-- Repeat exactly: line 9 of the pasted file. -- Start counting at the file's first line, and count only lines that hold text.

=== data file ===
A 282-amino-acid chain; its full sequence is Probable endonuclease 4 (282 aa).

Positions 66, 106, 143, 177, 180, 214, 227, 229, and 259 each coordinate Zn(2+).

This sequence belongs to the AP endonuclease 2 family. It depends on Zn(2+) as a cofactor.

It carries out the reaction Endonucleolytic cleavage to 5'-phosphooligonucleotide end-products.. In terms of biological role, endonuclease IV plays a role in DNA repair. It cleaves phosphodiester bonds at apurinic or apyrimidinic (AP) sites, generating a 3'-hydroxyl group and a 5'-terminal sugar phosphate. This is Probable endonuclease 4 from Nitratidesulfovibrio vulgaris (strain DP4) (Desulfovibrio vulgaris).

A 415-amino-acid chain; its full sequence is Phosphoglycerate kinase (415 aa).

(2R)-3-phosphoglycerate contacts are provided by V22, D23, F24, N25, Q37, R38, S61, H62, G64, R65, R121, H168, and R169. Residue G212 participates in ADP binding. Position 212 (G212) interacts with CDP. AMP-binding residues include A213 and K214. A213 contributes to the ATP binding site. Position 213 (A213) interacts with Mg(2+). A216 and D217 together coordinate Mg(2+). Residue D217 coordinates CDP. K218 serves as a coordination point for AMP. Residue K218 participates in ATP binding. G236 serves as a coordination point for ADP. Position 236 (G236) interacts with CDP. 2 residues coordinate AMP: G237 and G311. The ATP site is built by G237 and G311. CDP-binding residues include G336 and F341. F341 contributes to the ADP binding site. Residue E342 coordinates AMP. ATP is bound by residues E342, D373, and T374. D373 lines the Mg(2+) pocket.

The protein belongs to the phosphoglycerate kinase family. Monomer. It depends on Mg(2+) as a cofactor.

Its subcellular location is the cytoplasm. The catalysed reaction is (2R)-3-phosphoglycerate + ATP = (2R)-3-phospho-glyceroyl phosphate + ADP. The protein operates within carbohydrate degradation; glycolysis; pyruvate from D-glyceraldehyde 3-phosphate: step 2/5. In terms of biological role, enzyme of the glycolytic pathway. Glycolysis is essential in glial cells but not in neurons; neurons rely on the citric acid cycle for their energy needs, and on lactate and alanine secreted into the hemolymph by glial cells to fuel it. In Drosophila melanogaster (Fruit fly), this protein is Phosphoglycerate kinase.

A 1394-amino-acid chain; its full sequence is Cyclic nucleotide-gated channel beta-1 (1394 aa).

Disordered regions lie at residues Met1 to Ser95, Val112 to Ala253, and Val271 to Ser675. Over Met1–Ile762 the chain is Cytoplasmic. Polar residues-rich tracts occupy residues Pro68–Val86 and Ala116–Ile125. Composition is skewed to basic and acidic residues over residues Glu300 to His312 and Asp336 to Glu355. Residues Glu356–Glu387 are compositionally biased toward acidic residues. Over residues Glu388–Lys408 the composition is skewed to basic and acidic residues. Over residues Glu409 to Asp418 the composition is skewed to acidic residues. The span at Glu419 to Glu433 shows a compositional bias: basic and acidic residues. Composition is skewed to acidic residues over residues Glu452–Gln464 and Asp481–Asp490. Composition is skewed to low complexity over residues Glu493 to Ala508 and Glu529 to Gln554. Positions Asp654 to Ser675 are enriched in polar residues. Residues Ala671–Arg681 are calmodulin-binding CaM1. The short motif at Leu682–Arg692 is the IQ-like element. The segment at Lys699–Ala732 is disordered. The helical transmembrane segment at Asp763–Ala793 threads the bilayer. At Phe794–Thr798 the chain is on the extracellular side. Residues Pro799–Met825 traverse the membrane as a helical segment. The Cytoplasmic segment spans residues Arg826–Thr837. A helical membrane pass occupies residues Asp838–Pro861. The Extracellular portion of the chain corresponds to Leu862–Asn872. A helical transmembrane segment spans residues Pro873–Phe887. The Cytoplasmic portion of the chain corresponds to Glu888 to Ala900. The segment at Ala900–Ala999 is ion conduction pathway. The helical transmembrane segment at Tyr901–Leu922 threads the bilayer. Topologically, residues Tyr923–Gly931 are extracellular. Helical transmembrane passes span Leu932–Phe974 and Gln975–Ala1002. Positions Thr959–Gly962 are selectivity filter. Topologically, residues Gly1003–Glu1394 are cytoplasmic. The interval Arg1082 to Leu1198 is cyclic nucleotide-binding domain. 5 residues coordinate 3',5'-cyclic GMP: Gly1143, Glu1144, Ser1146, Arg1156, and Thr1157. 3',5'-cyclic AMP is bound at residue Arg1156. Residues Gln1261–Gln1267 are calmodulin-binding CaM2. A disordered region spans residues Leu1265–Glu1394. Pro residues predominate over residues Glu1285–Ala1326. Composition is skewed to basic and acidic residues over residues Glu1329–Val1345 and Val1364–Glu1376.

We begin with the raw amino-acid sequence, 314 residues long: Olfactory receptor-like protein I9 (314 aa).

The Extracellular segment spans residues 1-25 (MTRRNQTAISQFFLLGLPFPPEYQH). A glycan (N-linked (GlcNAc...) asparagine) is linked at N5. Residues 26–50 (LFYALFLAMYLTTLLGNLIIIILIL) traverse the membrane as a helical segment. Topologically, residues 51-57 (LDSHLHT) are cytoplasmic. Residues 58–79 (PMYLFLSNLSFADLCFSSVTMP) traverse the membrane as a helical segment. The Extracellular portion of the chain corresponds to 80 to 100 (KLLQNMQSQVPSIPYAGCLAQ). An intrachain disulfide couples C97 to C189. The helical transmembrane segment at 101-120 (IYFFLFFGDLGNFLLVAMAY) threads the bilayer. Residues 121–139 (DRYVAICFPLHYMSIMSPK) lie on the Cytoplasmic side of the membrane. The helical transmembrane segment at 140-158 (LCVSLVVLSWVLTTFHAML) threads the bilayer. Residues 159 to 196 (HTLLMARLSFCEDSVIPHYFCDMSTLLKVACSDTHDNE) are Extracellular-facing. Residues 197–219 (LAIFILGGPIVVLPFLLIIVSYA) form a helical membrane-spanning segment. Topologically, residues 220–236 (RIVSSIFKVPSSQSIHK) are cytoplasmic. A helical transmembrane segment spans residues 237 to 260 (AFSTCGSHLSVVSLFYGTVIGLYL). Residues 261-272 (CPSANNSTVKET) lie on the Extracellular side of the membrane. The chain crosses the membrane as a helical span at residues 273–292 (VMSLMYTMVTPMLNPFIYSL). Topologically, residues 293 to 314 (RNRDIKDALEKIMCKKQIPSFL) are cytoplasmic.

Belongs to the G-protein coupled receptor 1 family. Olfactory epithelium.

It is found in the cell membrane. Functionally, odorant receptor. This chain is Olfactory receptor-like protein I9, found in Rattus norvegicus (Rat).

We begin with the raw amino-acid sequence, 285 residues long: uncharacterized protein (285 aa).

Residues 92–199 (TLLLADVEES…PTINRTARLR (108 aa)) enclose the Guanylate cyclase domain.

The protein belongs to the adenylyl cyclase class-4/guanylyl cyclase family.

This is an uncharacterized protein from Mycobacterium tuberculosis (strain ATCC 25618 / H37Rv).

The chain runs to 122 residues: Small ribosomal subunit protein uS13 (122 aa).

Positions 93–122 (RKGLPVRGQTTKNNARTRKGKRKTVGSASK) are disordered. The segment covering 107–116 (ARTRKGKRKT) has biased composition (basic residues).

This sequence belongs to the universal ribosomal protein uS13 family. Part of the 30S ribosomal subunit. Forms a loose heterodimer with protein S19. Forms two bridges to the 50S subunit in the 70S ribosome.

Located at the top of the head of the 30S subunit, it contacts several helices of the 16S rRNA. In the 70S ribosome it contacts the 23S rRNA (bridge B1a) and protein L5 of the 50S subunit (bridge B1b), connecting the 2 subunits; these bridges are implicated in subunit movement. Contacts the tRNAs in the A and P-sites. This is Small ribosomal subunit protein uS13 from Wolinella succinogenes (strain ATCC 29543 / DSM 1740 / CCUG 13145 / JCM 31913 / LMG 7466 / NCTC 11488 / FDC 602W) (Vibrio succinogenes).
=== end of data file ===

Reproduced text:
A 1394-amino-acid chain; its full sequence is Cyclic nucleotide-gated channel beta-1 (1394 aa).